term owing to influenza; and so the usual meetings of the various
societies could not be held. Hence the enthusiasm is all the greater
just now; there is moreover a contagious feeling of light-heartedness,
due to the fact that the oppressive sense of war-time gloom has disappeared.
The old students whose studies were interrupted in 1914, and who are
resuming their studies now, especially are anxious to bring things back
to their pre-war state. They at least have realised the war is over, and
that we are at liberty to resume the old joys of College life. It is due
largely to their influence that preparations are being made for an Eistedd-
fod on St. David's Day. The Literary and Debating Society Committee
are busy drawing up a programme of debates, one to be on the League
of Nations. The Inaugural Lecture of the Literary Society will be
delivered by Professor J. W. H. Atkins, M.A., on Francis Thompson,"
and another meeting is to be devoted to modem poets, when readings
will be given from Poems of To-day." The Students' Council is
making preparations for its soiree, to be held on February 28th, and
generally for the Inter Collegiate week. The Celtic Society is also
active, and we are looking forward to debates yn yr hen iaith once
more th's term, and an all-Welsh entertainment in a month or so. Interest
in athletics is kindling, and we are promised by Inter-Colls week
Association, Rugby and Hockey teams worthy of our College. The
Dragon is in Press and will be published soon Dr. Thos. Quayle,
a distinguished old student contributes an article in praise of the old
College days his object is to ensure that our traditions shall not be lost
in spite of the chaos of the last four years, and he urges us to revive as
quickly as possible all the splendid College functions dropped during the
war. Judging from prevalent enthusiasm this will not be difficult, and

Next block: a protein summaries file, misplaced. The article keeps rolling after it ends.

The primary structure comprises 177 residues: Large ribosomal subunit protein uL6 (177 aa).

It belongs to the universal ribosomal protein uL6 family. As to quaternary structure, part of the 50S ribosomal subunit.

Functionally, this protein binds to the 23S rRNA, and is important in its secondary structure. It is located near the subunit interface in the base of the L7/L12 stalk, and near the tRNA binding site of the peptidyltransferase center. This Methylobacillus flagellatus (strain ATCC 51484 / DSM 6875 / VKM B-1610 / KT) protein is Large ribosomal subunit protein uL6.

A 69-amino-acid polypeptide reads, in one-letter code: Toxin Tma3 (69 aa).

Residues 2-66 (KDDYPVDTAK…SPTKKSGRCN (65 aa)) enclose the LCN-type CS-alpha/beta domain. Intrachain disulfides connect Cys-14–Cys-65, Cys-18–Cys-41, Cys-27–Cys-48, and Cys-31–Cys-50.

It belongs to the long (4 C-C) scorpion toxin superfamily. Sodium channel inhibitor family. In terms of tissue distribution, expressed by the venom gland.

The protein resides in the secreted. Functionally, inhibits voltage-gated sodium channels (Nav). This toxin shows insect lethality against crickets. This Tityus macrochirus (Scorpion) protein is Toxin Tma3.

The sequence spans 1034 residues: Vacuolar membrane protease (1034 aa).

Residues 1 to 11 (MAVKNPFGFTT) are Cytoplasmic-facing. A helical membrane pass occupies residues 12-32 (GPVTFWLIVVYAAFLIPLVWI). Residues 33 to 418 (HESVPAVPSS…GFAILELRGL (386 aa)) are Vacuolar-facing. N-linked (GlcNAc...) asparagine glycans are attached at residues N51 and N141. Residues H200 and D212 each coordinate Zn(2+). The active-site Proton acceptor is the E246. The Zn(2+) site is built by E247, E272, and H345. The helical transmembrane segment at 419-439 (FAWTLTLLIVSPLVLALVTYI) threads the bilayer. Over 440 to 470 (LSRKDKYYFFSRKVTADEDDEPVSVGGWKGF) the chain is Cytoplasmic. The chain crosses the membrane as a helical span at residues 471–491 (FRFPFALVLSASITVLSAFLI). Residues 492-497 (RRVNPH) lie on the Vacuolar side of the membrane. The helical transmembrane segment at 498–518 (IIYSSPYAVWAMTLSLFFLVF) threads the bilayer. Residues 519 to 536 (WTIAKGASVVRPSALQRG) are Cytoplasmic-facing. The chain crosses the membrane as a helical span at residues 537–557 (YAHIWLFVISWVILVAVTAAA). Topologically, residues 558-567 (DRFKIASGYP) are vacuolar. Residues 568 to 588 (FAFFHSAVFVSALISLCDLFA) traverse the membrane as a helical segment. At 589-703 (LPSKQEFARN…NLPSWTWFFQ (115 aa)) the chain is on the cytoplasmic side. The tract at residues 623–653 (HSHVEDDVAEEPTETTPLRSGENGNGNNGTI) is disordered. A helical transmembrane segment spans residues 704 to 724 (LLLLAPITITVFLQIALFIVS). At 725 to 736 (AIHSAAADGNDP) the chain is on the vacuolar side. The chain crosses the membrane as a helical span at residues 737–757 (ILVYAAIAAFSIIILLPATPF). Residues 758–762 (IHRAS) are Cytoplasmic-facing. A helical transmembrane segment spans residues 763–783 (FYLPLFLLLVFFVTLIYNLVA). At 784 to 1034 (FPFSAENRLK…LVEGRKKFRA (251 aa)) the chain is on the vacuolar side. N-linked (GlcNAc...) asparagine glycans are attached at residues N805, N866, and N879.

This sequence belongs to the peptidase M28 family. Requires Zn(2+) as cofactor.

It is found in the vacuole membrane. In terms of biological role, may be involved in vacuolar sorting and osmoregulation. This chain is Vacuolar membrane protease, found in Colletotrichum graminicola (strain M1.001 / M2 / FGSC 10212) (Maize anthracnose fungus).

next year we hope to have the old life of the College in full swing again.
A.O.R.
PRO BONO PUBLICO
on the relations between employers and unemployed (on which spoke
Mr. John Andrews, of Cardiff, Mr. Frank Hodges of the South Wales
Miners' Federation, and Mr. J. J. Mallon, a member of the Whidey
Committee). (3) The Project of a Ministry of Health. (4) Education
in Citizenship. (5) Miss E. P. Hughes' proposals for the "Education
of the Majority." (6) The Functions of local Reconstruction Associa-
tions. The attendance and discussions at these meetings were very
satisfactory, and revealed the wide-spread interest which problems of
reconstruction appear to have aroused.
Two large and representative meetings were organised. At the first,
the late Viscount Rhondda, Major Waldorf Astor, M.P., and Mr. J. H.
Thomas, M.P., spoke on the need for a Ministry of Health. At the
second Lord Leverhulme expounded his proposals for a reduction of the
working day to six hours.
The South Wales Branch has further initiated some important in-
vestigations. Committees have been set up to consider (1) the use and
conditions of leisure in the South Wales coalfield (2) the organisation of
public services in Wales, and (3) the possibility of establishing civic
guilds in various centres.
The Branch in North Wales was founded in January, 1918. Two
Conferences have been held: the first on Reconstruction, when Mr. J.
L. Hammond of the Ministry of Reconstruction emphasised the need of
enlightening public opinion, and the second on Housing, when Messrs.
Lleufer Thomas, Walter Jones, John Owen, and Dr. Parry Edwards
spoke. The Conference was attended by representatives of the Local
Authorities of North Wales, and of the Welsh Housing and Development
Association.
In the investigation of special problems, the North Wales Branch has
been particularly active, and has done exceedingly good work. An
Agricultural Committee has been investigating the wages and conditions
of agricultural employment in North Wales. Special memoranda have
been prepared and submitted to the Central Wages' Board on the Board
and lodging of agricultural labourers in Anglesey, and on the rise in
prices of goods supplied to agricultural labourers by village shops. The
position of the agricultural labourer, obviously of great importance in
rural life, has received special attention. The proportion of agricultural
labourers who become farmers and small holders has been estimated,
an investigation has been begun on the reason why this proportion is so
low, and the means by which capable persons may be given suitable